Now, make an outfit.

A secondary challenge I’m setting myself with the JAM is to co-ordinate each jacket with a complete outfit. To help figure out successful color/value combinations, I made this little croquis:

If your proportions are like mine (narrow shoulders, extra wide hips, long waisted and short-legged) these might help you, too. I kept the images all grayscale because this is a value study that can apply to any colors. The object was to compare the overall effect of different combinations of light/dark in the three pieces I generally wear: jacket, top, and pants.

A is a monochrome outfit with little difference in value between any of the pieces.

B has the top and the pants in related tones, with a light contrasting jacket. I overheard salesladies at Chico’s saying that this is what they recommend to all their customers as the most slimming.

C has the jacket and pants related, with a light contrasting top.

And just so I could say I tried, I did lighter pants and top with a dark contrasting jacket for view D. (opposite of B) As I suspected, D is a no-go.

When I squint and look at the remaining 3, B and C look like the most flattering combinations, even though A is closer to what I usually put together. I think C’s virtue is that a longer line is formed when the jacket and pants tone in together. With figure B, even though the figure is chopped up by the difference between the light jacket and dark pants, the light jacket draws attention to the top half (and this is my prime objective!) A gives the longer line, but everything blends together into one big shape and looks larger because the outline becomes so strong.

So, B & C, the winners!

What do you think? Agree? Do you see something I’m missing?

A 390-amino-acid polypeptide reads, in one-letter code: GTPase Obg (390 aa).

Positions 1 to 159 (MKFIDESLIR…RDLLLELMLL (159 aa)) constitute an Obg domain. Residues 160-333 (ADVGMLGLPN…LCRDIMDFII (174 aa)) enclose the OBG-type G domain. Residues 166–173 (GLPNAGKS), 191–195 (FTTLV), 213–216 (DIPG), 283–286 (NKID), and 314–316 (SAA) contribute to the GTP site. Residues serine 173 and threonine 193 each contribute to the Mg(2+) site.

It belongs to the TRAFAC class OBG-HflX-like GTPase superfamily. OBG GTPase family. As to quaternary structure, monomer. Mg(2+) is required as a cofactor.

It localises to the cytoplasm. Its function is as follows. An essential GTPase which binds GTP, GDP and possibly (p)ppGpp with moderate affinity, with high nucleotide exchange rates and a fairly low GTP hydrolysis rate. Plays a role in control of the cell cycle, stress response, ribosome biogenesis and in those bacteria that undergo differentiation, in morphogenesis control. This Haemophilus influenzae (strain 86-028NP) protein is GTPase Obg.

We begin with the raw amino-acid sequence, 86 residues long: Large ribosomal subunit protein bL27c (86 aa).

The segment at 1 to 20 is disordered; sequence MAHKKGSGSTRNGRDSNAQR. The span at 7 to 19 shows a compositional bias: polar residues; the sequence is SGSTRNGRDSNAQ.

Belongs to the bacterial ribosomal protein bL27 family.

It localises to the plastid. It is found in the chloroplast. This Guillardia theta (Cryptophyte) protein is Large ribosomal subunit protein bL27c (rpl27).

7 thoughts on “Now, make an outfit.

  1. I also like B and C the best, slightly favoring B because it nicely breaks up the body with different values. I used to think that monochromatic dressing was the most slimming but that turns out to be completely untrue!

  2. Interesting. I also do more of A but can see that I should be doing B and C. I did know to avoid D and do nearly all the time. My figure is very simlar to yours. I absolutely have to do a narrow shoulder adjustment or add a shoulder pad to every garment.

  3. This is an interesting exercise to do!
    I prefer B – the whole look appears most balanced.
    C comes a close second and is still a good option – the light top gives some depth to the bodice area. Amazing the difference between C and A just by changing the tone of the top! I wonder what C would look like with a more mid-tone jacket?
    A makes the bodice look slim, but in comparison makes the hips look larger. And I agree D is the one to avoid!

  4. Agree, interesting experiment. I know dark bottoms are best for my figure as well, but sometimes I want something bright, especially during summer. B and C are definitely the most flattering.

  5. Definitely prefer B as well. I like your challenge to yourself to make outfits, rather than just the jackets. I am embarrassed to see how many jackets I have made that don’t go with anything in my closet.

  6. Agree, Robyn – B and C are very flattering.
    HOW did you create your croquis, and how do you then do the shading?
    I’d love to do that, such a valuable tool!

    • Mandy, I made the croquis and color in Illustrator, but you could do the same with Paint or another drawing program. To get the thing to resemble my proportions, I did some measuring in the mirror with the length of my head as the unit of measurment. Measured width of shoulders and hips, length to bust point, waist, crotch, knees, ankles. Then drew an oval for my head in Illustrator and used copies of it to locate all the other points. Not everyone uses Illustrator, but there are other similar programs out there. Hope this helps!

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